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Re: How secure are temp files created via tempfile.TemporaryFile()?

 
 
python@bdurham.com
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      02-18-2010
MRAB,

> Well, the contents of temp files aren't encrypted, if that's what you're asking


I understand the contents of temp files aren't encrypted.

> if you're writing unencrypted data to a temp file then other applications could read it.


That's my concern - can other applications really read my temp files
created with tempfile.TemporaryFile( delete=True )?

I don't think so because:

1. These files appear to be exclusively locked by my process, eg. no
other processes can read or write to these temp files except the process
that created these files.

2. As soon as my process terminates (voluntarily or involuntarily), the
temp file gets deleted.

But I want to make sure.

Thanks,
Mal
 
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Steven D'Aprano
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      02-19-2010
On Thu, 18 Feb 2010 15:09:28 -0500, python wrote:

> That's my concern - can other applications really read my temp files
> created with tempfile.TemporaryFile( delete=True )?



>>> import tempfile
>>> x = tempfile.TemporaryFile(delete=True)

Traceback (most recent call last):
File "<stdin>", line 1, in <module>
TypeError: TemporaryFile() got an unexpected keyword argument 'delete'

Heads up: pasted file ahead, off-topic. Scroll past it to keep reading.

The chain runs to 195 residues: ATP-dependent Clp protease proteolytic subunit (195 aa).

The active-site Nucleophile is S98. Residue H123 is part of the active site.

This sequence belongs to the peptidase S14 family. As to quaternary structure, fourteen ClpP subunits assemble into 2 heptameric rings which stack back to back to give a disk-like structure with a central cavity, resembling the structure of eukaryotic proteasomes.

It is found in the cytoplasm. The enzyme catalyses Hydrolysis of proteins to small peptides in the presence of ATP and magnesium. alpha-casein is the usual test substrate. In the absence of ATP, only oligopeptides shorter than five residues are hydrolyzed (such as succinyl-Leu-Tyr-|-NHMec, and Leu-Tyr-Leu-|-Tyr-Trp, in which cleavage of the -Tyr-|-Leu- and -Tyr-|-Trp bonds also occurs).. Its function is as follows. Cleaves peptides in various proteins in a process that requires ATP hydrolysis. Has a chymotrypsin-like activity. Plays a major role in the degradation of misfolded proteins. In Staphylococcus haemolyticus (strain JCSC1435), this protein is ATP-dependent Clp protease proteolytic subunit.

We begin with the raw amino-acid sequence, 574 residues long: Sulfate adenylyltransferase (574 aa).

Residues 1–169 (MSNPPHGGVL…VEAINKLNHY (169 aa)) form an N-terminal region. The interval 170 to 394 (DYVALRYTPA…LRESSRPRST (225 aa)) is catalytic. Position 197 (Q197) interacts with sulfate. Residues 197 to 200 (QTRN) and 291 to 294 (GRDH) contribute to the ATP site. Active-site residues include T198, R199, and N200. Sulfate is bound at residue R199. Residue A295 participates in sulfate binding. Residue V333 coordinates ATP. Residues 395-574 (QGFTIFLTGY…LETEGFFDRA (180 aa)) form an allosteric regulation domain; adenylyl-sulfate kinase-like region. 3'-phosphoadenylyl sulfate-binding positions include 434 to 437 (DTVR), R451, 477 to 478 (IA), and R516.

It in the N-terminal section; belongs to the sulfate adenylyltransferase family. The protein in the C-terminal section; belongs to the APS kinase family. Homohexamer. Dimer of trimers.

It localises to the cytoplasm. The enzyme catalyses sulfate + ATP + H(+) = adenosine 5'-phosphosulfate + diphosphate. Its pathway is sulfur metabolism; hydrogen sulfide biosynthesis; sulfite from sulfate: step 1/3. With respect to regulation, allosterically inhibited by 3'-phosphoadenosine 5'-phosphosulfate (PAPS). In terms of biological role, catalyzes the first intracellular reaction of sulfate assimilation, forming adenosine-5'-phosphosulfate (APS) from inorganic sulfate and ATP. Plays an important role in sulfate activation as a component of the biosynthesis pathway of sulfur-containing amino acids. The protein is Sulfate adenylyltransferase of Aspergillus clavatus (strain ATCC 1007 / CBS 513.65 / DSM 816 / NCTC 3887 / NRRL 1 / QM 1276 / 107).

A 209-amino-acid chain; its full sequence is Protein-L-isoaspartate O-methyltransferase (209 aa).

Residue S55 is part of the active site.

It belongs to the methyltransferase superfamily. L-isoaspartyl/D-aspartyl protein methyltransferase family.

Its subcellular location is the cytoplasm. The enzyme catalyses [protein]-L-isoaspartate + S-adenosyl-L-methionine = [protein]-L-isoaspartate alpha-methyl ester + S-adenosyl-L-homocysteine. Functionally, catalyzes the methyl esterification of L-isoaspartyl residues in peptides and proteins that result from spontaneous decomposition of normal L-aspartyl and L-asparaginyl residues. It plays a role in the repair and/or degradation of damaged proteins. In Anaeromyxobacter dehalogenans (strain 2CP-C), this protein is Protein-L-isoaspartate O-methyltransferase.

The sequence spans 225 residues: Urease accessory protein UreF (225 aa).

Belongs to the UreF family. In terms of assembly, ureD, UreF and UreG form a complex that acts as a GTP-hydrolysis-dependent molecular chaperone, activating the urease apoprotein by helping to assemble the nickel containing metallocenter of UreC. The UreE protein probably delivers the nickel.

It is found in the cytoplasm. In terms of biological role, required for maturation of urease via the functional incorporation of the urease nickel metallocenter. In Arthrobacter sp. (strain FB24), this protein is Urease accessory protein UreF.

The Fine Manual has good information about the security of the various
calls:

http://docs.python.org/library/tempfile.html

tempfile.TemporaryFile(...)
Return a file-like object that can be used as a temporary
storage area. ... your code should not rely on a temporary file
created using this function having or not having a visible name
in the file system. ...

tempfile.NamedTemporaryFile(...)
This function operates exactly as TemporaryFile() does, except
that the file is guaranteed to have a visible name in the file
system ... Whether the name can be used to open the file a
second time, while the named temporary file is still open, varies
across platforms...


> I don't think so because:
>
> 1. These files appear to be exclusively locked by my process, eg. no
> other processes can read or write to these temp files except the process
> that created these files.


Exclusive locks are advisory, not mandatory, on some operating systems,
so you can't rely on it. Recent versions of Windows have an interface to
allow "backup software" to read files opened in exclusive mode, and I
believe that the kernel can read *and write* to open files (although I
welcome correction).

http://en.wikipedia.org/wiki/File_locking

And naturally, if your system is compromised with a root kit, then you
can't trust *anything*, including file locks. But nobody expects an
application to take responsibility for working securely in the face of a
root kit


> 2. As soon as my process terminates (voluntarily or involuntarily), the
> temp file gets deleted.
>
> But I want to make sure.



I think the best practice is platform-dependent:


if os.name = "posix": # Unix, Linux, OpenBSD, FreeBSD, ...
tmpfile = tempfile.TemporaryFile
delete = None
elif os.name in ["nt", "ce"]: # Windows NT, XP, 2000, CE, ...
tmpfile = tempfile.NamedTemporaryFile
delete = True
else:
# FIXME What to do for Mac, OS/2, RiscOS, Java?
tmpfile = tempfile.TemporaryFile
delete = None
if delete is not None:
f = tmpfile(*args, delete=delete)
else:
f = tmpfile(*args)



--
Steven
 
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python@bdurham.com
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      02-19-2010
Steven,

Thank you very much for your wonderful reply!!

I had read the Fine Manual, but as you pointed out the documentation
only mentions visibility of file names.

> Exclusive locks are advisory, not mandatory, on some operating systems, so you can't rely on it.


That comment and your list of OS specific behaviors were EXACTLY the
type of information I was looking for.

Thanks again!
Malcolm

 
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